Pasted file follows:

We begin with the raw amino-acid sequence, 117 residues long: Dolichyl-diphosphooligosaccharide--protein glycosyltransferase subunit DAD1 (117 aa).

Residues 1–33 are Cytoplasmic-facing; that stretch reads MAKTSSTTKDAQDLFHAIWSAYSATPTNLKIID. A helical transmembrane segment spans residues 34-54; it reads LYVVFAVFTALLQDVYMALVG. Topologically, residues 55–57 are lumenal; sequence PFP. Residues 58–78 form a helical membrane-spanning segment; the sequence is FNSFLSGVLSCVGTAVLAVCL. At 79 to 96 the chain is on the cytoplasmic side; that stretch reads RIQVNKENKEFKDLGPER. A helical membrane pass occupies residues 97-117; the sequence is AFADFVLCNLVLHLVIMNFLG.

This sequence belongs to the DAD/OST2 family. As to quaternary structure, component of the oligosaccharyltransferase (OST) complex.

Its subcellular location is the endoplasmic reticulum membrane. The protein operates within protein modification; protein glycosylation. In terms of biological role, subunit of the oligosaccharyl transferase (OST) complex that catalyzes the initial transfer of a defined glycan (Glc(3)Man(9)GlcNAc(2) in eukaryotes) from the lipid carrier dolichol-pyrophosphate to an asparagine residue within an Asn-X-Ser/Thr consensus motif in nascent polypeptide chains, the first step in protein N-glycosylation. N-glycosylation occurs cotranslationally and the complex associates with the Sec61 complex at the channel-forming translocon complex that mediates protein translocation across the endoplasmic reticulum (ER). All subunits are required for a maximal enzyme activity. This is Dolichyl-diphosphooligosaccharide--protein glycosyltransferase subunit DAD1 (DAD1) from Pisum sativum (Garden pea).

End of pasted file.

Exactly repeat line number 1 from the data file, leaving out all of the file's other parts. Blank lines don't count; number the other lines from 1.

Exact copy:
We begin with the raw amino-acid sequence, 117 residues long: Dolichyl-diphosphooligosaccharide--protein glycosyltransferase subunit DAD1 (117 aa).